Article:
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Tacoma Stories

Click the links for full interview or review.

KNPR

KNPR Interview "I Am Drawn to the Idea of Dispatch"

Peace Corps Worldwide
In town to cash in on the NBA buzz generated by Murray State University’s versatile point guard Ja Morant, a writer from Sports Illustrated recently characterized Murray, Kentucky as “a city of 17,741 tucked into the state’s southwest corner, where on any given day you might find a horse pulling a passenger cart down 12th Street.” As someone who was incensed by the manufactured hokeyness of this comment — in 27 years in Murray, I have yet to spot a horse and cart on our main drag — I may constitute the ideal audience for Richard Wiley’s Tacoma Stories, a linked collection that gives poignant testimony to Tacoma’s gravitas as a place despite or perhaps even because of its general failure to achieve billing over . . .
- by Ann Neelon (Senegal 1978-79)

Peace Corps Worldwide
I can’t get through a day without it. Reading, that is. Sometimes, I have a hard time going pageless for a couple of hours. I’m so habituated to reading, I can forget why I do it. Tacoma Stories just reminded me why: one reads in the hope of delight. And that’s what Wiley’s new book provides. The linked stories that make up the collection are deeply pleasureful reads...
- by Mark Jacobs (Paraguay 1978-80)

Shelf Awareness
An eclectic assortment of dive bar owners, staff and patrons constitute "sixteen characters in search of a play on St. Patrick's Day, 1968" in the opening of Richard Wiley's Tacoma Stories. Following its heyday, Pat's Tavern is coasting into oblivion in Tacoma, Wash. The 13 stories that follow the introductory installment, "Your Life Should Have Meaning on the Day You Die," examine the lives of the players as they branch into the acts of their lives between 1958 and 2012...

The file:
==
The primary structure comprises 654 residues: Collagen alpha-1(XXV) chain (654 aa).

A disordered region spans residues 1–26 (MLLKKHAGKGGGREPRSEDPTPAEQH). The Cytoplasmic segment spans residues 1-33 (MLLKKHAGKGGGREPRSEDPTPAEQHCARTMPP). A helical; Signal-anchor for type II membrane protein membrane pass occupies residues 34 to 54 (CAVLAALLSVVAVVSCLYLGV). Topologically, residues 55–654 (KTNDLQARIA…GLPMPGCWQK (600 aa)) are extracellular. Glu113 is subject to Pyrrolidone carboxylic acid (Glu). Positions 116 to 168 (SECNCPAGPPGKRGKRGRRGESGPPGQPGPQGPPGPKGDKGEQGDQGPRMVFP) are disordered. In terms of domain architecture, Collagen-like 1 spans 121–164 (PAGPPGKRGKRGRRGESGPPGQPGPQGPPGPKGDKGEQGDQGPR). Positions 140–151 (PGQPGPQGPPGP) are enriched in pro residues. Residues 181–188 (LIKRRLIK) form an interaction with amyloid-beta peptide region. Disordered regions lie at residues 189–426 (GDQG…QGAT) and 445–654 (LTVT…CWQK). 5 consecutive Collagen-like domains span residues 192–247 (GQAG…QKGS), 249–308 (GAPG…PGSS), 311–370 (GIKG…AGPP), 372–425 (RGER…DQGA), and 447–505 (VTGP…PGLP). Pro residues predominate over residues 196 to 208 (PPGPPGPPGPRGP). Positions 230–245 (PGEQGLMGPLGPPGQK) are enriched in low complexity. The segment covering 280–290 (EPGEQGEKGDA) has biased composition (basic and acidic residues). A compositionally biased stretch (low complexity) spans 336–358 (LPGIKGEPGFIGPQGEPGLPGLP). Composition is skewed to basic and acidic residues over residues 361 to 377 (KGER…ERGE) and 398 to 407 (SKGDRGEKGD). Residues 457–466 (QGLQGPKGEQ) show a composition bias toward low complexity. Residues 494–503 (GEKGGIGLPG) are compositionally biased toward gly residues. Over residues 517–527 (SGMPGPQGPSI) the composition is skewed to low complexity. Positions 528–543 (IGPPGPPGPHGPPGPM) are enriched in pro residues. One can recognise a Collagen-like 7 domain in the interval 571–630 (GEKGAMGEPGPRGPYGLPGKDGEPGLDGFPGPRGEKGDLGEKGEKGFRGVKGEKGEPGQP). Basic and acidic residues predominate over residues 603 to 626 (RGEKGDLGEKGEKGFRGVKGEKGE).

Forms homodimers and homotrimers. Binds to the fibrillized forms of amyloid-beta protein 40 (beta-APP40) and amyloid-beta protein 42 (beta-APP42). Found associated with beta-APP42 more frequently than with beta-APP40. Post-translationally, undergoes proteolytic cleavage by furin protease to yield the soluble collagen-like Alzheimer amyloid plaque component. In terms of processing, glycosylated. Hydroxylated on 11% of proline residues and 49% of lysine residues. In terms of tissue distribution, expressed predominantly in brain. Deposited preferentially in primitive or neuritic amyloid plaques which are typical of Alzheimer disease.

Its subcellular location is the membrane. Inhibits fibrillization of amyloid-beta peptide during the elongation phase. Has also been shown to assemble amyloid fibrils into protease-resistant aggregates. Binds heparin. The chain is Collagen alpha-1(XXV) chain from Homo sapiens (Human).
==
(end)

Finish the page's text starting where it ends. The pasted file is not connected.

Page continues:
-by Lauren O'Brien

Publishers Weekly
“Wiley’s antic, wrenching collection of 14 interlocking stories reveals the subtle connections among a dozen characters whose unpredictable lives evolve through the decades in the title city. . . . [It] provides a tentatively affirmative answer to the question raised by a fictional version of the daughter of Orson Welles and Rita Hayworth: ‘Do you think a town can act as a hedge against the unabated loneliness of the human heart?’” ―Publishers Weekly

Kirkus Review
“This linked set of seriocomic stories that hopscotches across a half-century . . . emphasizes unlikely transformations over time―and, as the title suggests, the role of place in those transformations. And though Wiley juggles plenty of characters, he has a light touch that’s fitting for a book rooted in the free-wheeling ’60s.” ―Kirkus Reviews

Foreword Reviews
“Compelling. . . . The genius of [Tacoma Stories] is that the relationships between characters and their backstories add depth to each entry, but the individual tales are still strong enough to stand on their own.” ―Foreword Reviews